Roland Head explains why he's keen to add more Tesco PLC (LON: TSCO) shares to his ISA.
Any company that has increased its dividend continuously for 28 years and offers a FTSE-beating yield of 4.1% deserves to be taken seriously.
And when you add in annual sales nearly three times that of its closest London-listed competitor, and a leading presence in the home-delivery market, then things look even better.
I am of course talking about Tesco (LSE: TSCO) (NASDAQOTH: TSCDY.US), a share I hold in my own ISA, and one that I think is perfect for this tax-efficient method of saving.
You can find out more about the tax benefits of investing through an ISA here. Let's now take a look at the particular attractions of Tesco.
Would you bet against Buffett?
Tesco's size and UK market dominance are undoubtedly two of the company's strengths, as is its unbroken 28-year record of dividend increases.
When Tesco issued a profit warning in January 2012, billionaire investor Warren Buffett used the share-price dip as a buying opportunity, and topped up his Tesco shareholding to give him 5% of the company.
Today, Buffett's Tesco shares are worth around £1.5bn, and will provide him a dividend income of about £60m this year.
Although Tesco's share price has risen recently, it still looks good value to me, placing the company on a forward price to earnings ratio (P/E) of 11.3, well below the FTSE 100 average of 16.6.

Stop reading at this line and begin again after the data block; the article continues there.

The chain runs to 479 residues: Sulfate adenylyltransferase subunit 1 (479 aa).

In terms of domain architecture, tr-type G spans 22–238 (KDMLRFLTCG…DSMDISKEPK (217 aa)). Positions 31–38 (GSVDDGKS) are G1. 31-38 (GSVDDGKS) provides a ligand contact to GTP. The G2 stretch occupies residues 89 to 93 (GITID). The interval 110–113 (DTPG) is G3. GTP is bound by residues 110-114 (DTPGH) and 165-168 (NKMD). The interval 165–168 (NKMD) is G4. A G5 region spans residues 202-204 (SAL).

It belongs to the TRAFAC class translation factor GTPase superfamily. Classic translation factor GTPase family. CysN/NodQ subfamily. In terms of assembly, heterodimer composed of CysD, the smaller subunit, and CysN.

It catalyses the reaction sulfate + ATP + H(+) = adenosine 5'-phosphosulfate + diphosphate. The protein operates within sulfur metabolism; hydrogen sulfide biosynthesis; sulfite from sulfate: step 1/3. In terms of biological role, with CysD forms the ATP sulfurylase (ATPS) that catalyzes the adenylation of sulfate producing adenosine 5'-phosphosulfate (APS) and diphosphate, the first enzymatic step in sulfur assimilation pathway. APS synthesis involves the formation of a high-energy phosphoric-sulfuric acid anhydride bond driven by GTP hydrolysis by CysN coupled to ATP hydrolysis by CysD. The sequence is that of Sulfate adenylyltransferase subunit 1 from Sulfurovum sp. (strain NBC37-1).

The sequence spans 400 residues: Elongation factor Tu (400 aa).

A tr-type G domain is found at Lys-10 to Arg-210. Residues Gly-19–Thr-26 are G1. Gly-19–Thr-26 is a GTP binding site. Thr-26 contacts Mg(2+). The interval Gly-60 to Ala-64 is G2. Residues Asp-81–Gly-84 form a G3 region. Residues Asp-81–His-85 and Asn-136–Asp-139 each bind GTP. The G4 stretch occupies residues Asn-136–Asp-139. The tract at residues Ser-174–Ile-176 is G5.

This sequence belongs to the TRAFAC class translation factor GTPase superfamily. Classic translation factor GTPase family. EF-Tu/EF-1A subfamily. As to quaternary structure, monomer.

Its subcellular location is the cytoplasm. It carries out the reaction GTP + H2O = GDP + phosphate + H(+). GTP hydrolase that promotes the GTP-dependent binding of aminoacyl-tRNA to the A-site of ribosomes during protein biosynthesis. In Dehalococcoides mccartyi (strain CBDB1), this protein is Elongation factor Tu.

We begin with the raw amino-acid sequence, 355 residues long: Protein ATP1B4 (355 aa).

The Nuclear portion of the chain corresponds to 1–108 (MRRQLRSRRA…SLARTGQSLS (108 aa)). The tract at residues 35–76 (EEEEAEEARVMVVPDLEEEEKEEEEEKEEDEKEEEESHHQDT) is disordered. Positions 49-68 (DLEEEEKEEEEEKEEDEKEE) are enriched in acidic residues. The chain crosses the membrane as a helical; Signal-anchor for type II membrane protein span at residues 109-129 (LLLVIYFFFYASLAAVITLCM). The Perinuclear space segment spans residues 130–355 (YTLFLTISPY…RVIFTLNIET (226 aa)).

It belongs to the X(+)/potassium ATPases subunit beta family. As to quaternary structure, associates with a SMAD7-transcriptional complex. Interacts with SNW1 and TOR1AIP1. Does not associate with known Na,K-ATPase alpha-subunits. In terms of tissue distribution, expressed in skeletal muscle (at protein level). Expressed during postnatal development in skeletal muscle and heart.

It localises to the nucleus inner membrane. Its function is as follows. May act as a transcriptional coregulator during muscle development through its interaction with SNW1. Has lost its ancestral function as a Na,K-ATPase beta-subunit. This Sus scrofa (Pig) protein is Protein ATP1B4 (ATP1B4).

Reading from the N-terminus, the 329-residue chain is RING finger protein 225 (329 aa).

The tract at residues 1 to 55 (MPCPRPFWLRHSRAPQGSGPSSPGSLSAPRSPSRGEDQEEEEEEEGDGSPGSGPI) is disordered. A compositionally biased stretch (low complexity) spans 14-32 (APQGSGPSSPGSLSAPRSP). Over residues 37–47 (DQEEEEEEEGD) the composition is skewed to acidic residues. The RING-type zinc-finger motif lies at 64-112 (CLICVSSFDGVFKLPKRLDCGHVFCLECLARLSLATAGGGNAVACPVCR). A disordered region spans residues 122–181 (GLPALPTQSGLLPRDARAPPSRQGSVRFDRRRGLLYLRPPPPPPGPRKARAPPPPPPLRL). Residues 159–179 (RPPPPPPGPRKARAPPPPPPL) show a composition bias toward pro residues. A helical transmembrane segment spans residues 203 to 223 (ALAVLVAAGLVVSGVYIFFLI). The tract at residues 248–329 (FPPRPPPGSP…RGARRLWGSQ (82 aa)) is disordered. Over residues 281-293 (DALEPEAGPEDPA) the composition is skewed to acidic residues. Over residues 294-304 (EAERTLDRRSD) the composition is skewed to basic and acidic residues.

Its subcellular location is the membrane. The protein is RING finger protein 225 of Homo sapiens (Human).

Beneath the bonnet
When you look a little more closely at Tesco's financials, things still look good. Tesco's operating margin of 6.2% is higher than both that of J Sainsbury (3.9%) and Wm Morrison Supermarkets (5.5%).
What's more, despite being the biggest of these three, Tesco is also expected to deliver the most growth this year. Analysts' forecasts suggest Tesco's earnings per share will grow by 5.7% in 2013, compared with 4.8% for Sainsbury's and a stagnant 0.4% for Morrisons.
Never knowingly undersold?
Finally, a recent report in the Financial Times suggested that Tesco is about to launch a new price-matching scheme, which will issue customers with money-off vouchers at the till if their shopping would have been cheaper at Morrisons, Sainsbury's or Asda.
It rarely pays to bet against a giant, and I believe that Tesco will overcome its short-term problems, and will continue to pay a rising stream of tax-free dividends into my ISA for many years to come.
2013's top ISA income stock?
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The company in question currently offers a yield of 5.7%, and the Fool's expert analysts believe that the current price of 700p could be 20% below the share's true value. To learn more, just click here to download your free copy of this special report, while it remains available.
> Roland owns shares in Tesco. The Motley Fool owns shares in Tesco.